Exercising when you do not have a disability can be challenging enough, but when you layer on the disability, there are other things to consider that will be helpful in achieving your health and fitness goals;

  1. It’s important to remember that exercise doesn’t have to be done in a gym or formal setting. Activities such as gardening, household chores, and leisurely walks can all provide physical activity and health benefits.
  2. For people with disabilities, it may be helpful to find a workout partner or join a support group for people with similar conditions. This can provide motivation, encouragement, and a sense of community.
  3. It’s also important to remember that progress may be slower for people with disabilities and to be patient with oneself. Setting small, achievable goals and celebrating progress can help maintain motivation.

Exercising is very important for people with disabilities

Exercising with a disability can be challenging, but it is incredibly important for overall health and well-being. With the help of a healthcare professional, adaptive equipment, and a positive attitude, anyone can find a way to stay active and healthy.

Financial challenges involved with exercising if you have a disability

It’s also important to note that many insurance plans and government programs, such as Medicaid and Medicare, offer coverage for adaptive equipment, therapy, and other benefits that can help with exercising with a disability. It’s worth looking into what options are available to you.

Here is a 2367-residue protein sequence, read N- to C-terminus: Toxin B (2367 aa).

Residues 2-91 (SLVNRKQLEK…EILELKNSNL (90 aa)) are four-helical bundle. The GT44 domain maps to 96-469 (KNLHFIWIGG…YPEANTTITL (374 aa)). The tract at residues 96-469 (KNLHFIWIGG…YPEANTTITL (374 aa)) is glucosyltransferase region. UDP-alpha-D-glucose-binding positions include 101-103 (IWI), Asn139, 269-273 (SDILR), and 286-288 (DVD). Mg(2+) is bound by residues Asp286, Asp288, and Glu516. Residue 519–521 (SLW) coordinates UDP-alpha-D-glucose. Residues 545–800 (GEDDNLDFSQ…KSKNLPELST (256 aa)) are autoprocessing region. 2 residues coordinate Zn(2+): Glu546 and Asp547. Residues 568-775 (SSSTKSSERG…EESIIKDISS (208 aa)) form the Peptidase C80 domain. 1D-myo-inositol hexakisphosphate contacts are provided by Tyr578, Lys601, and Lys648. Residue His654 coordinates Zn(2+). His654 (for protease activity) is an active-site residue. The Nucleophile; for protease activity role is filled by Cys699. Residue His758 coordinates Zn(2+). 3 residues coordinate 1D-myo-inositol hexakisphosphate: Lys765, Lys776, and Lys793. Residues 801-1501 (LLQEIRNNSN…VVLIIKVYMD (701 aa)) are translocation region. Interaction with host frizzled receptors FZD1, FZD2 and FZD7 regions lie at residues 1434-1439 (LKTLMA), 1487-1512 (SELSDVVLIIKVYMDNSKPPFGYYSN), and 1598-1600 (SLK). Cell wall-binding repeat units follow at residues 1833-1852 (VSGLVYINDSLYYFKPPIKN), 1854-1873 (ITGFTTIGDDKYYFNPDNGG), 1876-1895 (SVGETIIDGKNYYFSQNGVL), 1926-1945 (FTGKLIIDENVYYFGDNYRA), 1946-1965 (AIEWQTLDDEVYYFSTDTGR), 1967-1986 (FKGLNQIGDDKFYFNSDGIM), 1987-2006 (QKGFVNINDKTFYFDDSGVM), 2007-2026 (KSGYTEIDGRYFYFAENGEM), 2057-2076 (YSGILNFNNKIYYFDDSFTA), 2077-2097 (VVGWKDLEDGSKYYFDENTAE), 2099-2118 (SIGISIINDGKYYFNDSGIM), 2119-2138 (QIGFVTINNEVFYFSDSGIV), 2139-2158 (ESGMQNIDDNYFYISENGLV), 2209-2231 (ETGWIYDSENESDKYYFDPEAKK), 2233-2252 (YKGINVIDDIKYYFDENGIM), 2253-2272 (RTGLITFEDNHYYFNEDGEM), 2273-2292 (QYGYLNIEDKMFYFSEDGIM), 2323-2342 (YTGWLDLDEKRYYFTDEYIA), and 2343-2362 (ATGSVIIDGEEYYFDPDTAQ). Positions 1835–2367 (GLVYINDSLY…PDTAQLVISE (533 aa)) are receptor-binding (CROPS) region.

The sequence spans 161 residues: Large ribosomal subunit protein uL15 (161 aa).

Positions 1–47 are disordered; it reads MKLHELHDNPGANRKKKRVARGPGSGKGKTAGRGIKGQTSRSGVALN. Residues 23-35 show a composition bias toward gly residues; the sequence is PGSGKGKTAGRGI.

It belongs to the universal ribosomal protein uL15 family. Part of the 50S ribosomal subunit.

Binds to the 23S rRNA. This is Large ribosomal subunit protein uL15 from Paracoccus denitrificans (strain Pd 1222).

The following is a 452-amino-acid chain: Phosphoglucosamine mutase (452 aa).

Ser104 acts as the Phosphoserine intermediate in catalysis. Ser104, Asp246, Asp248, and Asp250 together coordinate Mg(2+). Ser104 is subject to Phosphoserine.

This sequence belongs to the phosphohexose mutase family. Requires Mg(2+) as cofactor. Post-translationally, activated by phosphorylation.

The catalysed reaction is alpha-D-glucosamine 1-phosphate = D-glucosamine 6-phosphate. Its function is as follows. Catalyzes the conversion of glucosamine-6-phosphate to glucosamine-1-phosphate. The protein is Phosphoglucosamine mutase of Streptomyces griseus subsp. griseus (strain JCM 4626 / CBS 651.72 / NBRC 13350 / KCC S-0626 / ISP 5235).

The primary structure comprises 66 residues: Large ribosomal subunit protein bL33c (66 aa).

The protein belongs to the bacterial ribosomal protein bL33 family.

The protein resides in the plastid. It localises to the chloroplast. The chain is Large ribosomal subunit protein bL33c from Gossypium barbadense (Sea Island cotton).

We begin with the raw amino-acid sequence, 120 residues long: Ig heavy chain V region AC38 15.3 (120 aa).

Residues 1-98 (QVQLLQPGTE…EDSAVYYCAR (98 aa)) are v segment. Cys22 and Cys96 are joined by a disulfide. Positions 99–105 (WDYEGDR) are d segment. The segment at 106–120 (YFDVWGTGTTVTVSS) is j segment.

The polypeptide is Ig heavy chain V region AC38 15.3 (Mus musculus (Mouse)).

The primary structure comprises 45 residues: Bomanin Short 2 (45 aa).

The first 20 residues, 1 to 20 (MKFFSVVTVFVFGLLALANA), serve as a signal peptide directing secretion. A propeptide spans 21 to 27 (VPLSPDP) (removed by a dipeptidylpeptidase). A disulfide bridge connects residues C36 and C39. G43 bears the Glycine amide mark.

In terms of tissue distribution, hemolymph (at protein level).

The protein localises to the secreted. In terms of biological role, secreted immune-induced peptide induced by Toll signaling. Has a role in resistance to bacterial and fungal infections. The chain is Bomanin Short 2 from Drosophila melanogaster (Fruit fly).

Anyone with a disability should consider exercising

In conclusion, exercising with a disability is crucial to overall health and well-being. With the proper guidance and support, anyone can find a way to stay active and healthy despite their physical limitations. Remember to consult with a healthcare professional, find a workout partner or support group, and take advantage of any resources and benefits that may be available to you.

It’s also important to remember that the key is to find what works for you and your body, as each person’s experience of disability is unique and there is no one-size-fits-all solution. And remember to be kind to yourself and celebrate progress, no matter how small.

I wrote about my journey of learning how to embrace my disability (Osteogenesis Imperfecta aka Brittle Bones Disease) to get and stay healthy in my book, “Disable Your Disability: Live the Healthy Life You Deserve!” You can get a copy by clicking here.

If you have a disability and you’re interested in starting your fitness journey, join the #UNBREAKABLE BODY online adaptive fitness platform and start exercising today! Get all the details and sign up here: https://www.tonyjacobsen.com/body

(Tony Jacobsen is an author and motivational speaker who lives with Osteogenesis Imperfecta Type 1. Learn more about him and his journey to make the world #UNBREAKABLE at https://www.tonyjacobsen.com)

Tony Jacobsen

Tony Jacobsen

Tony is the author of "Disable Your Disability: Live the Healthy Life You Deserve!"